Reforesting Projects, Dark Patterns Game, Texas Volunteering, More: Tuesday Evening ResearchBuzz, May 18, 2021


Mongabay: How to pick a tree-planting project? Mongabay launches transparency tool to help supporters decide. “Mongabay has put together a directory to show whether tree-planting and reforestation projects publicly disclose the criteria that experts say are keys to success. We thought this would be a useful starting point for people wanting to fund reforestation, so they could identify projects that align with their interests. Our Reforestation Directory is built on a three-month research effort to record publicly available information on more than 350 tree-planting projects in 80 countries. Rather than make an assessment (and perceived endorsement) of the quality of the projects, Mongabay’s review is based on how much information is publicly disclosed by an organization.”

The Guardian: Can you solve it? Are you smart enough to opt out of cookies?. “Today’s puzzles are taken from Terms & Conditions Apply, a free game in which you are bombarded with pop-ups and must get to the end without signing up to cookies, T&Cs, newsletters, or any other data-extraction device. The game is a send-up of the tricks used by websites to get you to things you don’t want to do, setting the player tasks including word challenges, logic puzzles, dexterity tests and optical illusions.”If you want a hair-pullingly frustrating game to show you the danger of dark patterns, look no further.

KWTX: New website makes it easier for Central Texans to find volunteer opportunities. “A recent study found that around 66 percent of volunteers decreased their time volunteering or stopped completely during the pandemic. As life is getting back to normal, there’s a new website that’s making it easier for Texans to find ways to get involved in the community again. OneStar Foundation just launched VolunterTX [sic]. It’s a website that gathers places where people can volunteer from across the state, and puts them all in one place.”


Google Blog: I/O 2021 . “This year, Google I/O went digital — available for everyone, for free — and was dedicated to showcasing a more helpful Google for all. The event brought together people from around the world for a first look at updates across our products, including new milestones in AI, helpful features in Android, Photos and Maps, and ways we’re building with security and privacy in mind. Here are more details about everything we announced this year.”

Android Police: $3 ‘Twitter Blue’ subscription may include Scroll news and better bookmarks, but not editable tweets. “The social network has some major ideas for its new service. Twitter has been working towards diversifying its platform away from ads all year, introducing Super Follows and testing a paid “Undo Send” feature. Once the acquisition is complete, Scroll will factor into these new premium plans, giving users the ability to read articles and newsletters on Twitter as a subscriber.”


Khmer Times: Cambodia to have cultural heritage listed in Asean digital archives. “Details of Cambodian cultural heritage are to be included on the ASEAN Cultural Heritage Digital Archive (ACHDA) website, in order to share knowledge of Cambodian culture and arts among Asean countries.”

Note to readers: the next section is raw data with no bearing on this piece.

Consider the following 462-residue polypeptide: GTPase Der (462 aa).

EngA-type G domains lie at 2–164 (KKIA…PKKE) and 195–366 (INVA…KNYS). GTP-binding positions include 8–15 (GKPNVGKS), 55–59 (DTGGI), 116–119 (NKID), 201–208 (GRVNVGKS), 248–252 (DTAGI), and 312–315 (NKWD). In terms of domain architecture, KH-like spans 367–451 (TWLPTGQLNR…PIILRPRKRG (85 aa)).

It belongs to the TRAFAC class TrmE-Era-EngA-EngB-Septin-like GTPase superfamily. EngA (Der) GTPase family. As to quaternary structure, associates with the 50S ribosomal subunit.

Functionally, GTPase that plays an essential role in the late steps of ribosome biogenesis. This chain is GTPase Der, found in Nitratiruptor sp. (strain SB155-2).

Sierra Nevada Daily: Punk family album. “As an awkward 14-year-old hovering around the edges of Reno’s punk and hardcore music scene in 2006, I have some memories of chaotic nights spent in the basements of some of the city’s DIY venues. They were cramped, dirty and sometimes lit by a single bare light bulb. I was just tall enough to catch the dozens of elbows and fists swinging in the darkness with my face—as my ringing ears were assaulted by the crackling PA speaker an arm’s length away. Houses with names like Fort Ryland, House of Dread or The Spacement would pair a local and touring band for a night’s show. The crowd would pay a few bucks at the door to beat each other up—and then it would happen again the next night. As far as cheap fun goes, it couldn’t be beat.”


Los Angeles Times: Citizen app posts image of wrong man as arson suspect in Palisades fire. “An image of a young man was sent on the Citizen personal safety app to users in the Los Angeles basin after a brush fire broke out late Friday night and quickly grew…. But there was one problem: The man was not the person identified by an LAPD observer in a helicopter as the one seen igniting multiple fires that eventually swelled to consume more than 1,300 acres between Pacific Palisades and Topanga Canyon.”

Computerworld: Here’s what you can do about ransomware. “Last week, people in my neck of the woods, North Carolina, went into a panic. You couldn’t get gasoline for love or money. The root cause? Colonial Pipeline, a major oil and gas pipeline company, had been hit by a major ransomware attack. With four main fuel pipelines shut down, people throughout the southeast U.S. lined up at gas stations for every drop of gas they could get. You may not believe that ransomware is a serious threat. But I and most everyone else in the southeast? We believe.”


EurekAlert: Breakthrough Army technology is a game changer for deepfake detection. “Army researchers developed a Deepfake detection method that will allow for the creation of state-of-the-art Soldier technology to support mission-essential tasks such as adversarial threat detection and recognition. This work specifically focuses on a lightweight, low training complexity and high-performance face biometrics technique that meets the size, weight and power requirements of devices Soldiers will need in combat.” Good evening, Internet…

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